Sangwari theatre group from Delhi was started in 1994. Their performance at DIQTFF focused on spaces given to transgender persons in India. Through dances, questions and role plays it looked at the kind of visibility and space given to lives of transgender persons in the Hindu scared books, in the school books and in the classrooms, in science and in livelihood opportunities. It concluded that the spaces given to transgender persons are almost non-existent and when they are given, they are demeaning to the dignity of persons.

Through the loud claps and brazen gestures commonly adopted by traditional transgender persons (hijra and kinnars) in the streets in India, the performance touched on different issues by laughing at them and making the audience laugh with them, even when it talked about brutality and violence. This made the performance more poignant and effective.

Like the performance by Asmita group, their performance was very powerful, leaving questions in my mind about human insensitivity that allows such brutal exploitation of other human beings without questioning the social norms.


Compared to the theatre performances, the short films presented on the first day of DIQTFF were less powerful and effective. Most of the short films were not made by professionals. Some of them had very poor sound quality. A few were not very exciting visually, limiting themselves to a fixed shots. Here is a brief introduction to the films shown in the festival:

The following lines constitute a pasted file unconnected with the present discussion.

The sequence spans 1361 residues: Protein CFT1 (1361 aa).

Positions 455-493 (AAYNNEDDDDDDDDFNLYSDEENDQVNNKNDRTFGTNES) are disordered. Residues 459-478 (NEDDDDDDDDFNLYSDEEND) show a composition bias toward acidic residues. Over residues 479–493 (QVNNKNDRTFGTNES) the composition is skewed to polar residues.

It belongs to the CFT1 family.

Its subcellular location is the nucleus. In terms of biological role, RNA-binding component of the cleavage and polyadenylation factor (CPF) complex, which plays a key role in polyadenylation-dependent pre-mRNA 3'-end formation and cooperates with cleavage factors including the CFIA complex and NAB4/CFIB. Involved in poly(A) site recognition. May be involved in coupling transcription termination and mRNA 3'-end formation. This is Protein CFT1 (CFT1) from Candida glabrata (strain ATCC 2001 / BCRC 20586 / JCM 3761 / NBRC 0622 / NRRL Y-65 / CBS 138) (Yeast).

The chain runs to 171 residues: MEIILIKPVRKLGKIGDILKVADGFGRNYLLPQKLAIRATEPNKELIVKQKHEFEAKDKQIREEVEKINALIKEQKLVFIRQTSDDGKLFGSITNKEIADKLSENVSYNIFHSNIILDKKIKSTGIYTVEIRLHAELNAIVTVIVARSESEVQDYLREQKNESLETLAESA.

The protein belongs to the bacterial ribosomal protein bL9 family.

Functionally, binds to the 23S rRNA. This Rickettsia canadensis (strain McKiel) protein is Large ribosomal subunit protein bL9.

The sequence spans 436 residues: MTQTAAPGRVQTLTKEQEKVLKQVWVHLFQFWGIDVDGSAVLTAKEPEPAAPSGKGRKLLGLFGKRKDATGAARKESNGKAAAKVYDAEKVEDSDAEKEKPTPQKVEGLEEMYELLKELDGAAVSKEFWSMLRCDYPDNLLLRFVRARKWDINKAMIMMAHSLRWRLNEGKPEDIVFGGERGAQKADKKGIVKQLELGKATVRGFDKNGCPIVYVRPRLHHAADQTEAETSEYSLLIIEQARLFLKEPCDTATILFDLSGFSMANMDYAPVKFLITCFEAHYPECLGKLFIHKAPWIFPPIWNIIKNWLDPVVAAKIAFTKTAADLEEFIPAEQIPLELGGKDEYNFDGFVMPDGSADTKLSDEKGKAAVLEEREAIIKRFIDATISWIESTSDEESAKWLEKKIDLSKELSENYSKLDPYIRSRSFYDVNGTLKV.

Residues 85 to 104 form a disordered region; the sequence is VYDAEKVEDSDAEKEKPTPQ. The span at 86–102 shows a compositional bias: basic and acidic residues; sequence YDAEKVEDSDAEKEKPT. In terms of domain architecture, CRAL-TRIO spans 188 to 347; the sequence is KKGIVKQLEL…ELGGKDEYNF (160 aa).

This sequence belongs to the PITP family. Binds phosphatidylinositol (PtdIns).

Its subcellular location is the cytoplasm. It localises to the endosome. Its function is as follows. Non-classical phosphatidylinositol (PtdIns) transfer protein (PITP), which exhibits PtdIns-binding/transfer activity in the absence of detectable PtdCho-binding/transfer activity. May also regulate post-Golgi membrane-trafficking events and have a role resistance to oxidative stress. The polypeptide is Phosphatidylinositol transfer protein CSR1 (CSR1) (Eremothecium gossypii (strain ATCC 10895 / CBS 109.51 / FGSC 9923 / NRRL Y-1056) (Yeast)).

Darwaze (Doors) by Aditya Joshi is about two young guys, Shashank and Komal, who come to live in a flat. Their landlord's brother Mr Kale and his wife, Mrs Sujata Kale (Sanyogita Bhave), live next door. Sujata becomes friends with the boys. One day Mr Kale discovers that the two guys are gay and live as a couple. Angry, he asks them to vacate the flat. Sujata tries to reason with her husband saying that the boys are nice guys, but Kale does not relent. "In our family we don't have such perversions," he says. (Below, a still from the film with the actors playing Sujata and Shashank).